Home or away?
The data we’ve gathered for our quarterly Global IPO trends report shows that on a long-term average, more than 90% of issuers list on their domestic stock exchanges, although they may sell shares abroad simultaneously.
A company’s home market is often regarded as the country in which it is incorporated. This is where companies usually go public, and it is here that investors tend to expect the listing. A company is intimately linked to the economy, culture, infrastructure, technology base and taxes of its home country. It is also committed to the relevant capital market regulations.
But a company can also be said to be at home in a market where people can best understand and evaluate its business model. As a result, the marketplace where many comparable companies are listed, which has sector-specific analyst expertise and which attracts investors in the sector, can also be regarded as a company’s home market.
Recently there have been many high-profile examples of businesses going public abroad. What's more, secondary listings are again on the rise – albeit with new motivations. And an additional stock exchange listing, particularly in emerging markets, is becoming increasingly important.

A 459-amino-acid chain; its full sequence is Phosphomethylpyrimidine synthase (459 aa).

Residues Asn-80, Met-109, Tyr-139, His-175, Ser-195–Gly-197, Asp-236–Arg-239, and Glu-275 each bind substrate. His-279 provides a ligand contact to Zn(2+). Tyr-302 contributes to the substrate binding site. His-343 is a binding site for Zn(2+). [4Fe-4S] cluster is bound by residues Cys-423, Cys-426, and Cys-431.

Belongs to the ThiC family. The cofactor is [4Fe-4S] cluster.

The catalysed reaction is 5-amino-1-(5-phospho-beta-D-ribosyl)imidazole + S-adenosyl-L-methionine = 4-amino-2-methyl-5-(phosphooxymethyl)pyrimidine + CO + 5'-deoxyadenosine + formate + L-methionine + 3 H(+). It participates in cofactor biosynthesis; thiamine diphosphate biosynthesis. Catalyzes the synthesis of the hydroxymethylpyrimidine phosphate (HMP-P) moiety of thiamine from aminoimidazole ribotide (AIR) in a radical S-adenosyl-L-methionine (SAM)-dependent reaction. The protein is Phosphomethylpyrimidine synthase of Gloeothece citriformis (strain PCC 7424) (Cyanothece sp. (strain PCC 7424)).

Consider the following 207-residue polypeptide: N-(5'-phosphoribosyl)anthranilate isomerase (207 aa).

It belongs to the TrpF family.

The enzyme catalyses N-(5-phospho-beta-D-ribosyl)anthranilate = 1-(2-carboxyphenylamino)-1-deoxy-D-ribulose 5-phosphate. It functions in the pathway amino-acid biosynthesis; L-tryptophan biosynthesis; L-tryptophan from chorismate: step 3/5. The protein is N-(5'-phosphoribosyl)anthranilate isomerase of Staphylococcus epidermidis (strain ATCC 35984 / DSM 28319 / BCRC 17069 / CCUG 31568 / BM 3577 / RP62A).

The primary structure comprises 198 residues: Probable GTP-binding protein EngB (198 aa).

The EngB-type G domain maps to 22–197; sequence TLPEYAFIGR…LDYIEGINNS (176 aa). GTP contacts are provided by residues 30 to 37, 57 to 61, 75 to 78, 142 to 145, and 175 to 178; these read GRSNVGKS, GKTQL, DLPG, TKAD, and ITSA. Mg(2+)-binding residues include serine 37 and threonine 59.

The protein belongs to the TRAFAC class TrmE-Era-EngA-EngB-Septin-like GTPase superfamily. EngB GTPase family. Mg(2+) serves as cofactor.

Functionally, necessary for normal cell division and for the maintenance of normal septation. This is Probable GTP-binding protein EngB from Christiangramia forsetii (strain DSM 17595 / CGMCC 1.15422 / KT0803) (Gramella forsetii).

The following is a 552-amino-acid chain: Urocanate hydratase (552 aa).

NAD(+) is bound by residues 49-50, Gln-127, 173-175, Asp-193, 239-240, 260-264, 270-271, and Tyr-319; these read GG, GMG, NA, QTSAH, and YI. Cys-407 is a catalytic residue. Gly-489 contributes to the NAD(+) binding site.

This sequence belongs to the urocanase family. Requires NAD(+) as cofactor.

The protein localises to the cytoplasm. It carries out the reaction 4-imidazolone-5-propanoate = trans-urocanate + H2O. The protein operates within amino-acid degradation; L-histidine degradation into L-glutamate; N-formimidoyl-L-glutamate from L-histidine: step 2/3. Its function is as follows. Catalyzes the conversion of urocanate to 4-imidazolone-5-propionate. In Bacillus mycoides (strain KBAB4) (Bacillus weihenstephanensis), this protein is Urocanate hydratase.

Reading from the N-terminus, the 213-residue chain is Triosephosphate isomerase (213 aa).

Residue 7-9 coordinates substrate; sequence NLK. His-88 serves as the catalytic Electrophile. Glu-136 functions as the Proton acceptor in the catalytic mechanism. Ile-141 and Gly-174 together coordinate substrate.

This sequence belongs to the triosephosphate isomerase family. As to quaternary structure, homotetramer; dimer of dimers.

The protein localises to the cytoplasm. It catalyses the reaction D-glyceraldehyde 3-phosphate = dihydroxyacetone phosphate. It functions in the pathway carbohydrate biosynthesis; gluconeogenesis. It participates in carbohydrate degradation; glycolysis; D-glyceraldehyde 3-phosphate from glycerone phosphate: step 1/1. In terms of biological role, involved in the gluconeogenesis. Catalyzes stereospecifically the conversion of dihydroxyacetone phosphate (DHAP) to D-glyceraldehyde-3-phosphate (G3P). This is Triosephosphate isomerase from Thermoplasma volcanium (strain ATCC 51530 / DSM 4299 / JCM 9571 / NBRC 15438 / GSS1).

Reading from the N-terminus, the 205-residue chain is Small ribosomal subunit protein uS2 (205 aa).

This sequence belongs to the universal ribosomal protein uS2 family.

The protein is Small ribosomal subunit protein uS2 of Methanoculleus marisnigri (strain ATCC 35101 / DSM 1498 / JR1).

Understanding your options – and their implications
Selecting the right capital market, stock exchange and listing segment enables you to determine the regulatory requirements that your company will have to meet as a public entity. In the run-up to going public, your company’s internal structures (legal, tax, organizational) and units (management, accounting, IR) will have to be checked and prepared for the relevant requirements.
Other factors that motivate companies to go public outside their home market vary according to their country of incorporation. These include uncertainties regarding the listing process and waiting or processing times during the approval of the prospectus and the registration of securities.
A listing abroad is also likely to attract consumers’ attention to your company’s products and media presence. This can facilitate access to new markets and benefit your business operations – so it is likely to impact your valuation, but may also affect initial and ongoing costs.
Plus, of course, your shareholders may have their own preferences.